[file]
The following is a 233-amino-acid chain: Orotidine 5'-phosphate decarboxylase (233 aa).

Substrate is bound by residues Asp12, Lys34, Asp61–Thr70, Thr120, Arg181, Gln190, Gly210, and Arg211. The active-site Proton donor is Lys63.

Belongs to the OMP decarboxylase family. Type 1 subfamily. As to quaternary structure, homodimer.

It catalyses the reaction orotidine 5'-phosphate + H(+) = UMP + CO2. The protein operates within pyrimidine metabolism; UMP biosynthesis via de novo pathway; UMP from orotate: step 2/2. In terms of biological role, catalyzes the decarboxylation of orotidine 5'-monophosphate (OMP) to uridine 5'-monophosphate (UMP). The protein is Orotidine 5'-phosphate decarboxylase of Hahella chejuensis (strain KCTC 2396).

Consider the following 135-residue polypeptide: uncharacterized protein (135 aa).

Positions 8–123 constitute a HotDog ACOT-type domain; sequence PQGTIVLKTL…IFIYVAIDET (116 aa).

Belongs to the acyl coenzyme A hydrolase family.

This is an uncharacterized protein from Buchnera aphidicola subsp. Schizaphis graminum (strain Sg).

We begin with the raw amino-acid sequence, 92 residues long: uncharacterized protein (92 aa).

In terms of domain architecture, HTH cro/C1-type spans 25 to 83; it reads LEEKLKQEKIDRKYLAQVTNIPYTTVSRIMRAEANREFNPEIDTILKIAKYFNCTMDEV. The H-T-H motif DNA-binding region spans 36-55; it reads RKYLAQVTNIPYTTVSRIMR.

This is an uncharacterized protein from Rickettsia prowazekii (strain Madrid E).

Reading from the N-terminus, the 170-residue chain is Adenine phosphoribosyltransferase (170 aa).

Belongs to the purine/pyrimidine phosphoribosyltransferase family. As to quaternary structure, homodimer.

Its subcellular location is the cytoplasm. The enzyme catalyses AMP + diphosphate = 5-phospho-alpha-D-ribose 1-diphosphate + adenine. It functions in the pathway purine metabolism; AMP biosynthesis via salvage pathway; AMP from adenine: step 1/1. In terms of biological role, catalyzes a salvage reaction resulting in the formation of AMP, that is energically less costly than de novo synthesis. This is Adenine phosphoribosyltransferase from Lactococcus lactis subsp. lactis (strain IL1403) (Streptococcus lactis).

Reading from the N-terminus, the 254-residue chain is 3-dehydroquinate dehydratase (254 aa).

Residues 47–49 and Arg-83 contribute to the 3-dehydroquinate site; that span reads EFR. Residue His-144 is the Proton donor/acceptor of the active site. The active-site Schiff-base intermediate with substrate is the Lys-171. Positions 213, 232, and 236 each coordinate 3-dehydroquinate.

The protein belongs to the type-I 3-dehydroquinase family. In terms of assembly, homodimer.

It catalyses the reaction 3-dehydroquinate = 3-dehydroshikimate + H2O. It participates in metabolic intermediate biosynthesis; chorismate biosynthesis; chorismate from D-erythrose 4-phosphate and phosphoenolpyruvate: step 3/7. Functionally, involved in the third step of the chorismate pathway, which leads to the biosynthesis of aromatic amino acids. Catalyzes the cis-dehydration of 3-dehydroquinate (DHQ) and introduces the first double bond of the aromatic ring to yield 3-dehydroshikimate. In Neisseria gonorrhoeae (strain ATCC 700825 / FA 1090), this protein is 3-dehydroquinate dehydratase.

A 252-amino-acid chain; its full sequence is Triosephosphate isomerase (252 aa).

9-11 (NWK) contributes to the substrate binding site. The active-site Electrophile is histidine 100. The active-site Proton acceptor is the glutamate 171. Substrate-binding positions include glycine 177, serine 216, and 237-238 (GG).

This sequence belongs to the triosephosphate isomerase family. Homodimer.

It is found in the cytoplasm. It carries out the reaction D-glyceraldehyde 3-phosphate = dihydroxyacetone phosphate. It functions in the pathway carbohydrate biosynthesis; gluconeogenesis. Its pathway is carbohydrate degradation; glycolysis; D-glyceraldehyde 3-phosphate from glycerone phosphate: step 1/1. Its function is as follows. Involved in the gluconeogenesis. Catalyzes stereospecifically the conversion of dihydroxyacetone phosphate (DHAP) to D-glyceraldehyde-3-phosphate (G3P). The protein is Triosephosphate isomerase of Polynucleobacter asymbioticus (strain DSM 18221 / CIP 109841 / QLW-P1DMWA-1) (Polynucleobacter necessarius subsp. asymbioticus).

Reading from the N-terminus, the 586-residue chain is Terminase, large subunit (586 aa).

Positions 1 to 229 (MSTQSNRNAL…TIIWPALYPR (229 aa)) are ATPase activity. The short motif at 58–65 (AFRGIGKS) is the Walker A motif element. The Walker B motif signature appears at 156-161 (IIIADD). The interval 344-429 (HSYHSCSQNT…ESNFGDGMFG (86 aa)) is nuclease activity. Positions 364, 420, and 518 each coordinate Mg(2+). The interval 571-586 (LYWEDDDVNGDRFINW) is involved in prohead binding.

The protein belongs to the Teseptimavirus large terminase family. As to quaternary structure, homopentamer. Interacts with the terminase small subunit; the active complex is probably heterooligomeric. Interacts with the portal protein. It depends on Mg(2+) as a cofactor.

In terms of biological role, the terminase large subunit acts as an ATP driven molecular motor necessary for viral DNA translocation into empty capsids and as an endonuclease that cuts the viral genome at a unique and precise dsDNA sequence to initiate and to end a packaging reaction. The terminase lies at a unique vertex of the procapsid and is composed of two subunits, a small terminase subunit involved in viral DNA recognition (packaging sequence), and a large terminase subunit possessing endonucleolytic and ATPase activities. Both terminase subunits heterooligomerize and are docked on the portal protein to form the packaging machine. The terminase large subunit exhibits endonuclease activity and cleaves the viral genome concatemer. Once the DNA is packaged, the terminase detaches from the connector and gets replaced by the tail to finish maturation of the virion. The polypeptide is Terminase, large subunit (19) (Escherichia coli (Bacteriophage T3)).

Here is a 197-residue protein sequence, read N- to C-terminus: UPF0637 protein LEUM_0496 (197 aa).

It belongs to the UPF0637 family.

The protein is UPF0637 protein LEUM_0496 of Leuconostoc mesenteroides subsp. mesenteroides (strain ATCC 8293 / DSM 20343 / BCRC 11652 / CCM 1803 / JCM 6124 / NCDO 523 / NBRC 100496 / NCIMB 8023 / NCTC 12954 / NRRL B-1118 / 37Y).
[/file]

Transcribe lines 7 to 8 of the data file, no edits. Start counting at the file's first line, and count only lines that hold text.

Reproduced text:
Belongs to the acyl coenzyme A hydrolase family.

This is an uncharacterized protein from Buchnera aphidicola subsp. Schizaphis graminum (strain Sg).